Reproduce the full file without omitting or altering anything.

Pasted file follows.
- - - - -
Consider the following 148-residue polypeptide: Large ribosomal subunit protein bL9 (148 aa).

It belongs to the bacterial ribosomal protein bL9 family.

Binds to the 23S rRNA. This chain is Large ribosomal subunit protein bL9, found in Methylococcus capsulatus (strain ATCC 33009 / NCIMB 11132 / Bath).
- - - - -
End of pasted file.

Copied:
Consider the following 148-residue polypeptide: Large ribosomal subunit protein bL9 (148 aa).

It belongs to the bacterial ribosomal protein bL9 family.

Binds to the 23S rRNA. This chain is Large ribosomal subunit protein bL9, found in Methylococcus capsulatus (strain ATCC 33009 / NCIMB 11132 / Bath).